Saturday, July 13, 2013

Maurice Wilson: A Yorkshireman on Everest, by Ruth Hanson

Ruth Hanson retells the story of one of the world's most intrepid and unusual solo adventurers in Maurice Wilson: A Yorkshireman on Everest. Wilson, without flying or climbing experience, decides in 1932 to fly Everest, crash on its slopes, and climb to the summit alone so that all the world will know the healing power of extreme fasting and prayer. He takes flying lessons, but assumes all he'll need is fitness to get to the top of Everest (perhaps if he'd waited 70 years). Hanson's book traces his unlikely and ultimately tragic journey, from a disillusioned youth returning from the Great War to the slopes of Everest. She adds to his story details regarding his physical and cultural surroundings during his contingency-plan walk from Darjeeling to Rongbuk, based on her own travels and studies. Also, she pieces together what she can of the bureaucratic shenanigans of the officials trying to put his solo flight to an end.

The book is a nice addition to Dennis Roberts' I'll Climb Mount Everest Alone. His strong suit is the details of Wilson's flight halfway around the world, and while he makes the journey across Tibet sound difficult, he doesn't discuss the surroundings much. Hanson brings the people and landscape to life during the second phase of Wilson's journey, especially during his stay at Rongbuk, reminding us that the monastery was the center for cultural life in the area, and not merely a stopover on Wilson's journey. She also follows up on the fate of Wilson's three Sherpa companions, including Darjeeling officials' decision not to press charges against them and two of their returning to Everest in 1935. There is one more book out there about Wilson, Peter Meier-Huesimg's Wo die Schneeloewen Tanzen: Maurice Wilsons vegessene Everest-Besteigung, that I hope to read soon (that is, as soon as it works its way over to me via surface mail from Germany!).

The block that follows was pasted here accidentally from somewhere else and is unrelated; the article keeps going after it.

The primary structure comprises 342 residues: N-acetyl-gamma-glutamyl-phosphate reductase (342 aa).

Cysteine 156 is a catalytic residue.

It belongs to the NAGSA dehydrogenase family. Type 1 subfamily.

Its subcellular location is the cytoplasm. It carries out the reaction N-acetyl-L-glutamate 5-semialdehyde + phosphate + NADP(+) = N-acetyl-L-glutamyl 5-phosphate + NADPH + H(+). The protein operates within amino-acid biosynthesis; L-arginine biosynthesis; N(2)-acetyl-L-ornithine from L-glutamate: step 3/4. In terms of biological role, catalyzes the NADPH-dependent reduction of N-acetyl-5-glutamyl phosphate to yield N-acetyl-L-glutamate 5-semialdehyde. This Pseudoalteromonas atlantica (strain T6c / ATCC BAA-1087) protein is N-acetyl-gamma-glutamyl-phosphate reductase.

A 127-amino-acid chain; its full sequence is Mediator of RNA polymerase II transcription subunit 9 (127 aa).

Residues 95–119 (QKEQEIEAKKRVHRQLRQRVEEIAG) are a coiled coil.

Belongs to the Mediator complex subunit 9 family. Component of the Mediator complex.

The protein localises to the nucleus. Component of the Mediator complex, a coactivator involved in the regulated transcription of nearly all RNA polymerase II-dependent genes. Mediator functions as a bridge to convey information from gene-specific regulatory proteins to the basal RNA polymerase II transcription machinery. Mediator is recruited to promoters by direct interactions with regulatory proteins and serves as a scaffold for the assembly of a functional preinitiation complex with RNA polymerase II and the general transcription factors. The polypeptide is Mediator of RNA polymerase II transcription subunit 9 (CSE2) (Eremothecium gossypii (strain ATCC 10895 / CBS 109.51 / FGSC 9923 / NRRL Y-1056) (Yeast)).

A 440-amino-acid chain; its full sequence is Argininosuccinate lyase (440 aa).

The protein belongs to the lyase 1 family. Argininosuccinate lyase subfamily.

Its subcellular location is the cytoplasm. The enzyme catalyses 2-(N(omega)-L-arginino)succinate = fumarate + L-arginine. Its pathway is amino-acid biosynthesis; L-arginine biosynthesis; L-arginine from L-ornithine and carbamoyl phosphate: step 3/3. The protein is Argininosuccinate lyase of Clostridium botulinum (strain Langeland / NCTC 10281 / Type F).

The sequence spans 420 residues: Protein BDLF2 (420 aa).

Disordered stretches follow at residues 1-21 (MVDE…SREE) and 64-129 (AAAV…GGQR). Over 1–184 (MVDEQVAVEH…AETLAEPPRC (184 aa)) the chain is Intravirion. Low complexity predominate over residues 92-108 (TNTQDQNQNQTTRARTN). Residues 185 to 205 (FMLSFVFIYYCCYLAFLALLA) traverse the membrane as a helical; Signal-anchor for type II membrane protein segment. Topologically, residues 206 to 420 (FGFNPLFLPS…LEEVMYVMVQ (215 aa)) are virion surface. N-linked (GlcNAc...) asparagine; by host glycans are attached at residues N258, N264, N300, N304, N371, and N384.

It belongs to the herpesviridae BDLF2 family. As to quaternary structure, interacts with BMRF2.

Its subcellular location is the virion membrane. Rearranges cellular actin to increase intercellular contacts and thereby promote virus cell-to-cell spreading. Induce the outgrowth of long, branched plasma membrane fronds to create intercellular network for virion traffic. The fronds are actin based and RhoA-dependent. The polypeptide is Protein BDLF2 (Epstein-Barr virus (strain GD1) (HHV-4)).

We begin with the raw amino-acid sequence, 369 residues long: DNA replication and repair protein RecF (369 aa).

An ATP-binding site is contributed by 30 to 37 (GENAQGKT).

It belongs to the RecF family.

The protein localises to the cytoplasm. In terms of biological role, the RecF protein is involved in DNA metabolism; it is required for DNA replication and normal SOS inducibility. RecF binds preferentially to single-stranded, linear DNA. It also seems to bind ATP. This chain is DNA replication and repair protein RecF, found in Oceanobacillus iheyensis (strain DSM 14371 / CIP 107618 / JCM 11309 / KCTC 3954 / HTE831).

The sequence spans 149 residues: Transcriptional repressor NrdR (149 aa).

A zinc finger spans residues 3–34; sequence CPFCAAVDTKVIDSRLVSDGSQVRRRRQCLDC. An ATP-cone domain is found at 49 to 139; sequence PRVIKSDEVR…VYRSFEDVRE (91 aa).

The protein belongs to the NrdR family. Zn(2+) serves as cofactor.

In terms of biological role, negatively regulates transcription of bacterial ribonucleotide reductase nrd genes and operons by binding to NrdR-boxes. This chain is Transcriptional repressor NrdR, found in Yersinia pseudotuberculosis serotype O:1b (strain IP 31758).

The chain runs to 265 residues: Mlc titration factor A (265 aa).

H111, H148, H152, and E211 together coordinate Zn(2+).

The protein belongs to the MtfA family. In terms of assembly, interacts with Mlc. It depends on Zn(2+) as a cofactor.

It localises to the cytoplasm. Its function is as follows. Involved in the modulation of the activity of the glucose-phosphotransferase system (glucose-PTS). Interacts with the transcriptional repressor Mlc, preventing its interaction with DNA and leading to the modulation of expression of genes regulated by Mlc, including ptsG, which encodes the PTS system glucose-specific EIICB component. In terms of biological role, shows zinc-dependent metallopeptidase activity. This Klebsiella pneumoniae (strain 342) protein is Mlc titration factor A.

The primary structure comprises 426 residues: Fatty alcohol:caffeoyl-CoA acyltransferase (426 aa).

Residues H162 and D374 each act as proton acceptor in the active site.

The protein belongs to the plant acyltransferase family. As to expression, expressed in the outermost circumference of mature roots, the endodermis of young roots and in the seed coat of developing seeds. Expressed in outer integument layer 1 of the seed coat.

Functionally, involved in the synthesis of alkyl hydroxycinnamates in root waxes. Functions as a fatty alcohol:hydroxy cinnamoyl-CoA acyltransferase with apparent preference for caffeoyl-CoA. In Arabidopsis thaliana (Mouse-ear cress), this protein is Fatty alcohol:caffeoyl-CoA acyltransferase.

1 comment:

  1. I get the feeling there's more to Wilson's fasting / prayer healing than anyone has been able to dig up so far. A single visit to a "healer" doesn't quite convince me, and Roberts' idea about seeing yogis on his boat to England doesn't win me over either. I think he probably was influenced into the idea during his stay in New Zealand. I first came across fasting as healing in New Zealand from Edmund Hillary's biography, in which Percival Hillary, Edmund's father, makes his children fast every time they get sick. Then I happened to read about Linda Hazzard, who started a movement in New Zealand to heal all ills through extreme fasting, and who was active during Wilson's stay there. I don't have any hard evidence to substantiate this hunch, but it seems more plausible to me that even if he didn't pick up the habit of fasting to cure illness in New Zealand, he at least would have heard the news about fasting and healing while he was there, and been more receptive to it than otherwise later. Anyone have anything on this?